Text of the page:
For Johnny Carruthers (Florence, Arizona), for various health issues.
For Nolan Holland (Tucker, Arkansas). He is submitting his application for executive clemency.
For John Crutcher (in Oklahoma) who is still in need of a liver transplant.
For Ron (Buckeye, Arizona), who seeks peace and a continued faith in God.
For Calvin Watkins (McAlester, Oklahoma), who has a bad fungus problem.
For Shawn McFall (McAlester, Oklahoma), for his appeal.
For Johnny Carruthers (Florence, Arizona), who seeks Spiritual growth.
Jimmy Huff (Colorado City, Texas), for health. He has neuropathy which affects his legs.
For Richard Burns (Menard, Illinois), who has diabetes and takes daily injections.
For Mike Long (Larned, Kansas), for health.
For Willie Scott (Grady, Arkansas), for health, and for spiritual growth and faith.
For Willie Clark (Iowa Park, Texas), who still wants to be transferred closer to Houston.
For Sister Ann & all the Carmelite Nuns in Little Rock.
For Frank Williams, Jr., (Death Row, Grady, Arkansas). The Arkansas State Supreme Court has heard arguments in his case and will be ruling soon.
For Freddie Lee Lott (Dixon, Illinois), to keep his healing and stay cancer free.
For Willie Harper (Joliet, Illinois), for health, and that his cancer stays in remission.
For Robert Heffernan (Grady, Arkansas), that DNA evidence will prove his innocence.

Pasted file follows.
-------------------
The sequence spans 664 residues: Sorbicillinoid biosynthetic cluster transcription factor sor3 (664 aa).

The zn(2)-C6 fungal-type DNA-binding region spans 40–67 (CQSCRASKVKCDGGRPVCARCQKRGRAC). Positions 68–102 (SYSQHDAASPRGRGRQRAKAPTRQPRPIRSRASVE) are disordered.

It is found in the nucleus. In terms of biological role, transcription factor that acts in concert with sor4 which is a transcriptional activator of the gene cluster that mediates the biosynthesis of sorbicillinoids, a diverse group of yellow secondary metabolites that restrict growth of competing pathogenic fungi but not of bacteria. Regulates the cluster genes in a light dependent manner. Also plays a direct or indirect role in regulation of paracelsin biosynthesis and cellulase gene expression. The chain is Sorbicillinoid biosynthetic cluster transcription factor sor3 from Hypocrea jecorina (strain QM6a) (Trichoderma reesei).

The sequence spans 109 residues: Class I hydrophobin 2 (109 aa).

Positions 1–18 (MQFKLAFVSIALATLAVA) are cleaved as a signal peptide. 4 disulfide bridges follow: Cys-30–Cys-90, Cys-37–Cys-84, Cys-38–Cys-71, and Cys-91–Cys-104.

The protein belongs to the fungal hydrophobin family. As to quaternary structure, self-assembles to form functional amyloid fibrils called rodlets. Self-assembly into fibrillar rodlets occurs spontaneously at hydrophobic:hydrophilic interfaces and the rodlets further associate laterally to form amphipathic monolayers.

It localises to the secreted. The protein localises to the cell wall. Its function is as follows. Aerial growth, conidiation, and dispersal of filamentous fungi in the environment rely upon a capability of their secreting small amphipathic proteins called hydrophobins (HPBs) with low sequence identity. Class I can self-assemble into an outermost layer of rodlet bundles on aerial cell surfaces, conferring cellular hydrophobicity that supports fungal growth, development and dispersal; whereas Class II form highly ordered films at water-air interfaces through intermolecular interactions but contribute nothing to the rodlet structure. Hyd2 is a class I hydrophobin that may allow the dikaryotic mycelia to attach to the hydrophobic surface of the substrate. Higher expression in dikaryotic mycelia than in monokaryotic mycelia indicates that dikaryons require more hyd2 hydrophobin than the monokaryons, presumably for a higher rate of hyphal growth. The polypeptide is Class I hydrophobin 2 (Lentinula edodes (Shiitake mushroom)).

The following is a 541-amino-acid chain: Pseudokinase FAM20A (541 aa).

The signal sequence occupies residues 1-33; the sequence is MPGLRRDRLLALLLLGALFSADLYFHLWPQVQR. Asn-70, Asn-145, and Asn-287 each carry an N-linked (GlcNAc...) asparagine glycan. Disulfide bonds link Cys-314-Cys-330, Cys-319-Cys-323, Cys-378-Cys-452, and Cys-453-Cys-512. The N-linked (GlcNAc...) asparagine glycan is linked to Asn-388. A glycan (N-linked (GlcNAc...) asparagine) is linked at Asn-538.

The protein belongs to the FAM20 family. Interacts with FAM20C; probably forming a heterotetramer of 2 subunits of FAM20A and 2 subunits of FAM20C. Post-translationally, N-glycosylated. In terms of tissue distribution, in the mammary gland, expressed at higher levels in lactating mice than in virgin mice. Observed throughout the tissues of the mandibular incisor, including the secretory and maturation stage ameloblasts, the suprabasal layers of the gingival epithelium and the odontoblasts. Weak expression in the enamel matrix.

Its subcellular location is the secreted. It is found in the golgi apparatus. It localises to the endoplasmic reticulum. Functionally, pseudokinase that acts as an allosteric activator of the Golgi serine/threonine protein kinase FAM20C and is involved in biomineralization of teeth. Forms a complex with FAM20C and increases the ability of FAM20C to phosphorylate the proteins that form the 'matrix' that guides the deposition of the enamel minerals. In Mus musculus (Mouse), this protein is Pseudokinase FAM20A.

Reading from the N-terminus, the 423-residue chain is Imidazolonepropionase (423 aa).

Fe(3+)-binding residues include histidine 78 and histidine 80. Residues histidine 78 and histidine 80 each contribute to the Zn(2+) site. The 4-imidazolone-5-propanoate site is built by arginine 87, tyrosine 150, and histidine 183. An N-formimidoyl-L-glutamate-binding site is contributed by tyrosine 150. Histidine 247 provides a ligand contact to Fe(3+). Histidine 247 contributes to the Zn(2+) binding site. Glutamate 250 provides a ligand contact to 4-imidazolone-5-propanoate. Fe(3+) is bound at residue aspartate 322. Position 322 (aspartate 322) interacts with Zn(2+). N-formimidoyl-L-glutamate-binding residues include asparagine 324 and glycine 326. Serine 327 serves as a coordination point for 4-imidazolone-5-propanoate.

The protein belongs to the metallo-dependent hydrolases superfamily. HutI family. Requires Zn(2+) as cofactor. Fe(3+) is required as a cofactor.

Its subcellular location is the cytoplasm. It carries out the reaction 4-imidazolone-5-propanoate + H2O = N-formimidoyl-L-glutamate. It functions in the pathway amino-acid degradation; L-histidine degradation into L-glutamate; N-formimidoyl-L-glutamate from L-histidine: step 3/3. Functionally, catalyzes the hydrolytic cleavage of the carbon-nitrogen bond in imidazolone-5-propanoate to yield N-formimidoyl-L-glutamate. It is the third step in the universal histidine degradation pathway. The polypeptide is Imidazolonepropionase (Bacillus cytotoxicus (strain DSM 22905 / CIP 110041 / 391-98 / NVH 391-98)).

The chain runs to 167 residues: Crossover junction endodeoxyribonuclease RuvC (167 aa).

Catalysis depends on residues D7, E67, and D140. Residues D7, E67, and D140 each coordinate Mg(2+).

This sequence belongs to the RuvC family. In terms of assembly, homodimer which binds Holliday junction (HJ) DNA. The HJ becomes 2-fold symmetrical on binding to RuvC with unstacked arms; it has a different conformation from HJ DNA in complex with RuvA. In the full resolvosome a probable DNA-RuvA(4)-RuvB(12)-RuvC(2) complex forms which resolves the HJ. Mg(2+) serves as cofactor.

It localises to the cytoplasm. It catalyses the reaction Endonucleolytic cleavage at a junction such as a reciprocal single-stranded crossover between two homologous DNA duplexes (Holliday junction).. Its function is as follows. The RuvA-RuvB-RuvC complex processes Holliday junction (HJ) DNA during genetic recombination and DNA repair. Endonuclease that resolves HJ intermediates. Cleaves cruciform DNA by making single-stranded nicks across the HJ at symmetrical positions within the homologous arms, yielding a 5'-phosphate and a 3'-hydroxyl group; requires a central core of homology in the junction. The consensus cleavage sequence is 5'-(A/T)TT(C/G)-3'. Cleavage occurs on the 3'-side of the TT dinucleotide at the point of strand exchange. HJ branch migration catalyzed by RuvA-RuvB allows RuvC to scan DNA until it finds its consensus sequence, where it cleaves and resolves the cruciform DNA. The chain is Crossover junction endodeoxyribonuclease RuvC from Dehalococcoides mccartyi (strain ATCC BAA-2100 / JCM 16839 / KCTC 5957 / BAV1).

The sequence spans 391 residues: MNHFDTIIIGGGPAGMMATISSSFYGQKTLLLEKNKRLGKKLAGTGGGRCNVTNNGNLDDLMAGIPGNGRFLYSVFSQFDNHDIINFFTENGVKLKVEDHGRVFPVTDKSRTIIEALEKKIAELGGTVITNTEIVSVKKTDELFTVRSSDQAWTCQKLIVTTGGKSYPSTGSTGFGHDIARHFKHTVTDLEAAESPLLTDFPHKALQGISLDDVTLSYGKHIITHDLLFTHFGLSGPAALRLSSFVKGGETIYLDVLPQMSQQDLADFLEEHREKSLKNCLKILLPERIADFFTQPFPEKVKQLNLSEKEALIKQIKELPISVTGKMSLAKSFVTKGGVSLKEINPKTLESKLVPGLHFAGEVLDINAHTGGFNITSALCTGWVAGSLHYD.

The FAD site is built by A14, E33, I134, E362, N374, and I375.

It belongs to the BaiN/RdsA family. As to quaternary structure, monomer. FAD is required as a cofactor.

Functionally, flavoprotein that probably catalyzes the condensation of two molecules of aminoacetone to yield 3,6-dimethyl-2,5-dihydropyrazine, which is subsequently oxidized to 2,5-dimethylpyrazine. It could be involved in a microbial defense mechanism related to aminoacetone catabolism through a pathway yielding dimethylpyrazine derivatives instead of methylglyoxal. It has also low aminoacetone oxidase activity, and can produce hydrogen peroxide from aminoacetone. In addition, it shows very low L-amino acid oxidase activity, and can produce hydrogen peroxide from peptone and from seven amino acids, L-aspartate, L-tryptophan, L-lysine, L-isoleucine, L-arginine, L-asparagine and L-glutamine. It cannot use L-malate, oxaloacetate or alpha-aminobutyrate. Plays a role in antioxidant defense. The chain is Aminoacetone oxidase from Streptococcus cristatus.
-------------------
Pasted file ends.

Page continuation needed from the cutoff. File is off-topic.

For Pastor Scott & her ministry (The University Network) in Los Angeles.
For all of us at Wingspread
*********************************
The following is from the “Berean Searchlight,” September 2011:

Question Box

“I’m witnessing to my mom, who has questions by the boxcar about Purgatory. Can you help?”

This place where men must go after death to purge their sins is an invention of religion. The word purgatory comes from the word purge, and the Bible says that Christ “by Himself purged our sin” without any help from us (Hebrews 1:3).

The Lord told the dying thief, “Today shalt thou be with Me in paradise” (Luke 23:43). This is significant, since the inspired Word of God calls this man a thief, and it was his own testimony to the other thief that “we receive the due reward of our deeds” (v. 41). That is, he was admitting he had not been framed or misjudged, but had indeed committed crimes worthy of the death penalty. If there was a Purgatory, this man would have gone there, yet we have the Lord’s word on it that he did not.

If anyone needed to go to Purgatory, it was the carnal Corinthians! Yet Paul told even these sinful believers that they could be “confident” that “to be absent from the body” is “to be present with the Lord” (2nd Corinthians 5:8).
-Pastor Kurth